Yes, there are several different types of warts but in this article we are going to focus on the most common form, the simple cutaneous wart – that grows on the surface of everyone’s (well, most peoples) skin at some point in their life. The weird thing about warts is how much anecdotal evidence there is regarding the spontaneous appearance and subsequent disappearance of these annoying little clusters of skin cells. Mainstream as well as alternative doctors have reported that many of their patients have seen their warts disappear after merely talking about them to their practitioner.
From a mythological perspective, people used to believe that warts were caused by people touching toads – this myth may have developed due to the reason that some poison emitting toads do produce a toxin that can cause a skin lesion that can look freakishly like a wart, but again, toads do not cause warts. Ever.
Warts are caused by one of a hundred different strains of a virus referred to as the human papilloma virus (HPV). HPV is one of the most ubiquitous viruses that humans come in contact with.
It is possible to contract warts from others; they are contagious and usually enter the body in an area of broken skin. They typically disappear after a few months but can last for years and can recur.
There are many “old house wives” remedies out there, too many to list here actually but here is a funny one – many people used to believe that if you took a raw piece of meat, touched the wart with it and then buried said piece of meat into the ground, that this would make the wart disappear. That's great for the soil but probably won’t do anything to cure the warts. But who knows right?
Warts and Hypnosis
An amazing fact that has been reiterated time and time again2 by mainstream medical practitioners is that people who get warts respond extremely well to hypno-suggestion – not deliberate hypnosis of course – that’s not how allopathic doctors are trained. But there are countless reports of patients presenting themselves to doctors or calling up to make an appointment to have a wart removed and then arriving at the clinic to find the growth had all but disappeared, as if by magic.
None of these claims have been substantiated in a clinical trial setting to date. But nonetheless the correlation between warts and spontaneous healing are staggering. Possibly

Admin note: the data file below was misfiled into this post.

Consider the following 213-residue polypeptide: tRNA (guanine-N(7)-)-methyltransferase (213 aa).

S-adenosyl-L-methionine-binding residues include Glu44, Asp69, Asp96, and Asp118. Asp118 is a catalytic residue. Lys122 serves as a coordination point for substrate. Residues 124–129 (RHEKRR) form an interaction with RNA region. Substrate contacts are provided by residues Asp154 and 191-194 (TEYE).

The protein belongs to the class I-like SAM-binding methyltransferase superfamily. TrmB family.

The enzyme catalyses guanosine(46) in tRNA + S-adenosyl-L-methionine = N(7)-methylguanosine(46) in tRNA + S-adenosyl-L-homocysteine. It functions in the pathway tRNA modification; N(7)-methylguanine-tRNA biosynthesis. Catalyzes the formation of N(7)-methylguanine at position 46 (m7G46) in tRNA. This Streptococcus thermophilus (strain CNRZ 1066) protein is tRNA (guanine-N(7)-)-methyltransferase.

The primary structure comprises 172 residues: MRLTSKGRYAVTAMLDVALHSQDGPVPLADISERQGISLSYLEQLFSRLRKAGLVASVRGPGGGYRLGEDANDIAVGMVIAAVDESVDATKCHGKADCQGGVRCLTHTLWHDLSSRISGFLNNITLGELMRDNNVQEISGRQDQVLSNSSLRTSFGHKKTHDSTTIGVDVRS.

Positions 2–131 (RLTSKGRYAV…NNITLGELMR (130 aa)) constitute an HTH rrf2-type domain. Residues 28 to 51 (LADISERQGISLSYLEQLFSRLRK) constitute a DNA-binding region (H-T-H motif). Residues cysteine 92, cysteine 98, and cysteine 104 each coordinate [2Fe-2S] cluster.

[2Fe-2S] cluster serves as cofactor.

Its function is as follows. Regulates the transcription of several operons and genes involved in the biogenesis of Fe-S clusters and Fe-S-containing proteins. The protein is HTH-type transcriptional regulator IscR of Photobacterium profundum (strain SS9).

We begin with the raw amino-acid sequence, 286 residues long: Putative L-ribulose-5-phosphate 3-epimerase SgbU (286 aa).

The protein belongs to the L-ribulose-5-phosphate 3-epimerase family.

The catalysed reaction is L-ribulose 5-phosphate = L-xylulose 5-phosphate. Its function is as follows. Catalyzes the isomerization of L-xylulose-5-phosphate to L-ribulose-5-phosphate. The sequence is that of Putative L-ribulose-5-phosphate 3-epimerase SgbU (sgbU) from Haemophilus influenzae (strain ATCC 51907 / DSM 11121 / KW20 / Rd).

Things to do and things not to do
The most effective and possibly also the simplest way to treat warts is to go to a local chemist and get a salicylic acid preparation (it’s the active ingredient in aspirin). This approach is well tolerated and has a very high cure rate – within 6 weeks nearly 75% of all warts will be gone.
Cryotherapy with dry ice (solid form of carbon dioxide) or liquid nitrogen also works, but for this you need to see a health professional to apply to your wart as that stuff is pretty dangerous. A large scale randomised control trial in the US in 2011 found that both treatments – salicylic and cryotherapy were equally effective in treating warts.
Another DIY chemical approach is to soak the wart in acid. Not any old acid, but one that you sometimes ingest in tablet form. Namely vitamin C! Vitamin C is highly acidic (ascorbic acid) and will get rid of the symptoms of the wart as well as combat the HPV virus itself. Liquid Vitamin C or grinding up tablets works best here.
Another more practical approach is to cover the afflicted area with tape for a period of up to one week. After this, use pumice stone to “file” away what’s left. Repeat until the wart has disappeared completely.
NEVER ever pick at the wart or worse cause it to bleed. HPV is highly infectious and travels in blood – just a little cut anywhere else will cause the virus to re-establish itself – which is exactly what we don’t want.
Possible Natural (some folk) remedies
Fresh garlic – chopped finely and applied to the afflicted area can do the trick as well. Make sure you use Vaseline or any other petroleum jelly product to cover the outside of the wart first. Only problem with this technique is that it is smelly – and expensive!
People have sworn by vinegar for generations. Vinegar is acidic and so the same principle as with Vitamin C applies here. A tissue soaked in vinegar and then applied to the wart for up to 3 hours a day appears to be the standard of choice here.
The inside of a banana peel appears to harbour an oil that wards off warts – allegedly. Give it a try (good part here- compared to the garlic approach – is that you get to eat the banana first!) Raw potatoes have also been touted as a miracle cure for warts (potatoes actually contain quite a high concentration of vitamin C so this approach does make sense. Fresh basil is another approach that people have sworn by, as is application of castor oil.
Hope this article has shed some light on warts and possible treatment modalities. I guess the main aim here is to experiment and see what works for you. If the warts are persistent in light of these approaches, and most importantly if they hurt or are uncomfortable, it is important to seek advice from a healthcare practitioner.
by Christopher von Roy BSc, MSc, DCP Immunology
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Do you have warts? Have you tried any alternative remedy to treat them? If so which one worked best, thanks for sharing your experience with us.